As all drivers had pitted, Schumacher was 6h, and Fisichella was 5th. Michael got to the back of Giancarlo with about 15 laps to go. Two laps later, he had the same problem on the mid-section of the track as when he passed Kubica. But as he started to pick up speed again, the crowd forgot about that once again. I realised that the racing gods would not let him retire from his last race. The people were on their feet. It was time for payback. The TV did not show this part very well either. It was a masterful piece of driving. Michael pressured Fisichella so much that the latter lost it under braking for the Senna Esse, with 9 laps to go.

Kimi Raikkonen was the next. The feeling was that he would allow Michael to go by easily since he was already hired by Ferrari for 2007. That did not happen, and I am glad it did not. With 4 laps to go, Schumacher tried an overtaking manouvre on the front stretch, but Raikkonen closed the door to the inside. On the next lap, Raikkonen thought he had closed the inside, but Schumacher found some room between the McLaren and the pit wall. I could barely see the red car as it came towards the Senna Esse, since he was so close to the guard rail. He made his last overtaking manoeuvre, riding wheel-to-wheel with Raikkonen on the first leg of the Senna Esse.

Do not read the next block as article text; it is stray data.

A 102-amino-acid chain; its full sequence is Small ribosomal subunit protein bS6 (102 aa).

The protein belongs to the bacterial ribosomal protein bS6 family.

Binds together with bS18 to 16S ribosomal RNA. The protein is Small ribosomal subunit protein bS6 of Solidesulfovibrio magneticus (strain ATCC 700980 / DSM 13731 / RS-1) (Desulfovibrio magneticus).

The crowd went nuts. Grown men were in tears.

Schumacher did not have time for any other overtaking manoeuvres. He finished 4th, but that was one of the most amazing races I have ever seen. Everyone was happy. The likeable character that is Felipe Massa had won his hometown race. The competent Alonso was the world champion. The brave Jenson Button finished 3rd after starting 14th. Yet, it was the spectacular Michael Schumacher who had put up one of the greatest shows in the history of Formula One. He will be missed.

--Andre N.